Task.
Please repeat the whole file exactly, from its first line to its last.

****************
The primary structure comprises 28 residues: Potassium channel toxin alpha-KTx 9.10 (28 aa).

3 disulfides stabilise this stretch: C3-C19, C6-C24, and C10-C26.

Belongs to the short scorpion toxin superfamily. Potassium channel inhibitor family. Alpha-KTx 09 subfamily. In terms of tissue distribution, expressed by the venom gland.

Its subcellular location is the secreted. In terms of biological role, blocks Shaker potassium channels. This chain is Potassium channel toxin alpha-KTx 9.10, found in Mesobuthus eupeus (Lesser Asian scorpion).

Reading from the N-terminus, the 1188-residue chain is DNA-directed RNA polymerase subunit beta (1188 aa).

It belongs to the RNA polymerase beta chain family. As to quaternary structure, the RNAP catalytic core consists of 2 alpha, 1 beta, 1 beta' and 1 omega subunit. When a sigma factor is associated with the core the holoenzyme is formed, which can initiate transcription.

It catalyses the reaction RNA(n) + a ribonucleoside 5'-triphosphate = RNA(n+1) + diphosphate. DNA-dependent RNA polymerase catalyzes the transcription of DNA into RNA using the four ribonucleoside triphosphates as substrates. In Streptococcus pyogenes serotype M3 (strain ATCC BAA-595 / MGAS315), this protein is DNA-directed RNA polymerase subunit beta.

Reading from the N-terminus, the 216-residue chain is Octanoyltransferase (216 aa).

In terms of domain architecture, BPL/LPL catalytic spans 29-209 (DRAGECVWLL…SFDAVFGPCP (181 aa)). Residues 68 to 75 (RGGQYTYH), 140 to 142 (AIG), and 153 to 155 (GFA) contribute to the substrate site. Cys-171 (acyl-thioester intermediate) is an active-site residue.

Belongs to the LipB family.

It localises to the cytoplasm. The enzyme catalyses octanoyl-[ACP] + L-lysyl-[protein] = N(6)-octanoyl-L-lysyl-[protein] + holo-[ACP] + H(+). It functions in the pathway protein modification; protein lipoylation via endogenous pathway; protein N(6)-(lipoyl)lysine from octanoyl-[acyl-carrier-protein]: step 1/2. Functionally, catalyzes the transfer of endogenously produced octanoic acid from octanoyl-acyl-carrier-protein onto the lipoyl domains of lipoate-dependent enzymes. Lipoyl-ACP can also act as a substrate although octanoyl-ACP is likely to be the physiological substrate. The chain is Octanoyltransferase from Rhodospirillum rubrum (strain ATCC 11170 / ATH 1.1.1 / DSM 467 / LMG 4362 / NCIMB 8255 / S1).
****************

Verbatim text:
The primary structure comprises 28 residues: Potassium channel toxin alpha-KTx 9.10 (28 aa).

3 disulfides stabilise this stretch: C3-C19, C6-C24, and C10-C26.

Belongs to the short scorpion toxin superfamily. Potassium channel inhibitor family. Alpha-KTx 09 subfamily. In terms of tissue distribution, expressed by the venom gland.

Its subcellular location is the secreted. In terms of biological role, blocks Shaker potassium channels. This chain is Potassium channel toxin alpha-KTx 9.10, found in Mesobuthus eupeus (Lesser Asian scorpion).

Reading from the N-terminus, the 1188-residue chain is DNA-directed RNA polymerase subunit beta (1188 aa).

It belongs to the RNA polymerase beta chain family. As to quaternary structure, the RNAP catalytic core consists of 2 alpha, 1 beta, 1 beta' and 1 omega subunit. When a sigma factor is associated with the core the holoenzyme is formed, which can initiate transcription.

It catalyses the reaction RNA(n) + a ribonucleoside 5'-triphosphate = RNA(n+1) + diphosphate. DNA-dependent RNA polymerase catalyzes the transcription of DNA into RNA using the four ribonucleoside triphosphates as substrates. In Streptococcus pyogenes serotype M3 (strain ATCC BAA-595 / MGAS315), this protein is DNA-directed RNA polymerase subunit beta.

Reading from the N-terminus, the 216-residue chain is Octanoyltransferase (216 aa).

In terms of domain architecture, BPL/LPL catalytic spans 29-209 (DRAGECVWLL…SFDAVFGPCP (181 aa)). Residues 68 to 75 (RGGQYTYH), 140 to 142 (AIG), and 153 to 155 (GFA) contribute to the substrate site. Cys-171 (acyl-thioester intermediate) is an active-site residue.

Belongs to the LipB family.

It localises to the cytoplasm. The enzyme catalyses octanoyl-[ACP] + L-lysyl-[protein] = N(6)-octanoyl-L-lysyl-[protein] + holo-[ACP] + H(+). It functions in the pathway protein modification; protein lipoylation via endogenous pathway; protein N(6)-(lipoyl)lysine from octanoyl-[acyl-carrier-protein]: step 1/2. Functionally, catalyzes the transfer of endogenously produced octanoic acid from octanoyl-acyl-carrier-protein onto the lipoyl domains of lipoate-dependent enzymes. Lipoyl-ACP can also act as a substrate although octanoyl-ACP is likely to be the physiological substrate. The chain is Octanoyltransferase from Rhodospirillum rubrum (strain ATCC 11170 / ATH 1.1.1 / DSM 467 / LMG 4362 / NCIMB 8255 / S1).